There’s probably an official name for the kind of writing I do, but I’m going to call it character-driven. What I mean by that is I start with a character and a situation and then let the character take me through the story. I am always making notes and lists as I go along of things that need to be added into the story somewhere along the way, so that my protagonist doesn’t lull me into forgetting that the reader doesn’t know always what the she is thinking, even if I do.
In fact, I use Excel to track the notes and plot points as I go along. I number and re-number them, then sort by the numbers, to make sure they fall into the right slot in the tale. I suppose this could be an outline, of sorts, but it’s a living document that changes every time I sit down to write.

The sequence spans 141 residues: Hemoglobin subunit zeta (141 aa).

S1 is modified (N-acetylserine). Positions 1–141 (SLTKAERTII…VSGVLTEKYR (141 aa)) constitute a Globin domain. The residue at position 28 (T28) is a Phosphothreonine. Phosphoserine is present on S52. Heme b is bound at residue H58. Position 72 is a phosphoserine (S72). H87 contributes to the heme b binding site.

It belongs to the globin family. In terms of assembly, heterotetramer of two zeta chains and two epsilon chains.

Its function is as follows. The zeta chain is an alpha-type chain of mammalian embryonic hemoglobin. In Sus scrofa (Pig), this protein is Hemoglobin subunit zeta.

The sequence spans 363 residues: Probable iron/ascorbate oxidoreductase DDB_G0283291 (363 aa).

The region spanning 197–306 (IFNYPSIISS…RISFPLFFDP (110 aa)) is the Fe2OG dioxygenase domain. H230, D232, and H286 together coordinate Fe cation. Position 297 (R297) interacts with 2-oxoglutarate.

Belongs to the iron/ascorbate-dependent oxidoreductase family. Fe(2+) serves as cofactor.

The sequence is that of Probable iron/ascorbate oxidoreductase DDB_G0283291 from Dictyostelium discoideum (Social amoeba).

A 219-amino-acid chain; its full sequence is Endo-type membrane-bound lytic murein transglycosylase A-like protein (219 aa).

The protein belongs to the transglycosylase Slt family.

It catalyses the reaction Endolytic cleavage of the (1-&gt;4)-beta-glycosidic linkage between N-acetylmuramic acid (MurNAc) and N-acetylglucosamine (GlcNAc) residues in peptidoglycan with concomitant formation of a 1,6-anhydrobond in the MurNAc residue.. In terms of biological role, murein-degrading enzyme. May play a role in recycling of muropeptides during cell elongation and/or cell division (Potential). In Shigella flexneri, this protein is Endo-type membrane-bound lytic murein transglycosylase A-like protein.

There are very strong proponents of outlining your entire story before you even begin to write. I’m not knocking it. I just can’t imagine it. My characters say and do things I hadn’t planned on and often they are the best parts of the story. They literally take over and it’s not only a great help to my writing, but it feels absolutely wonderful when it happens. I am transported into the story, happily, and begin to feel it happening around me.
This may be why I find it very hard to write a dark story. I don’t like being inside that sinister place, which I believe exists in all of us. In fact, I will happily abandon a movie that gets too dark for me (literally, I couldn’t finish the second and third Lord of the Rings movies because of it) or close the covers of a book which dwells for more than a few minutes at a time in the ugliness of life. I’m a lightweight. I just can’t take it.
Anyway, back to the outline concept. I’ve tried several types of outlining. When I was screenwriting, I did the index card thing – covering an entire wall with color-coded cards with scenes on them. Outlining by chapter in a very general, overall way, worked best for me, but my characters always managed to break out of the mold I had created anyway.
So, how do you do it? What’s your approach?